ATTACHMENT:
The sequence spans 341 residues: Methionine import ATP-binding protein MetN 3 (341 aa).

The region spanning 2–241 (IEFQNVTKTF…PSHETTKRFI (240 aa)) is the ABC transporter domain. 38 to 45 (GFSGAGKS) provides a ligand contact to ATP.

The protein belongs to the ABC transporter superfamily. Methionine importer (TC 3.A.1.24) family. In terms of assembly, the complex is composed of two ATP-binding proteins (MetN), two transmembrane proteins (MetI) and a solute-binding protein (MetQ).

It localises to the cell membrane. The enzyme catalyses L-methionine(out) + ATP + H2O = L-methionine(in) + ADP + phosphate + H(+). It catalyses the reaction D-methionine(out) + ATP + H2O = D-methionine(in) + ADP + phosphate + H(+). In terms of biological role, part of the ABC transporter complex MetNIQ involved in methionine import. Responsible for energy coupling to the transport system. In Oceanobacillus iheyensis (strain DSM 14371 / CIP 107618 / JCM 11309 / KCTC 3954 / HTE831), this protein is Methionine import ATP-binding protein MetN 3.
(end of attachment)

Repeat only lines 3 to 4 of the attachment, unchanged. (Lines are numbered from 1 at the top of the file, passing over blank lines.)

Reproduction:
The protein belongs to the ABC transporter superfamily. Methionine importer (TC 3.A.1.24) family. In terms of assembly, the complex is composed of two ATP-binding proteins (MetN), two transmembrane proteins (MetI) and a solute-binding protein (MetQ).

It localises to the cell membrane. The enzyme catalyses L-methionine(out) + ATP + H2O = L-methionine(in) + ADP + phosphate + H(+). It catalyses the reaction D-methionine(out) + ATP + H2O = D-methionine(in) + ADP + phosphate + H(+). In terms of biological role, part of the ABC transporter complex MetNIQ involved in methionine import. Responsible for energy coupling to the transport system. In Oceanobacillus iheyensis (strain DSM 14371 / CIP 107618 / JCM 11309 / KCTC 3954 / HTE831), this protein is Methionine import ATP-binding protein MetN 3.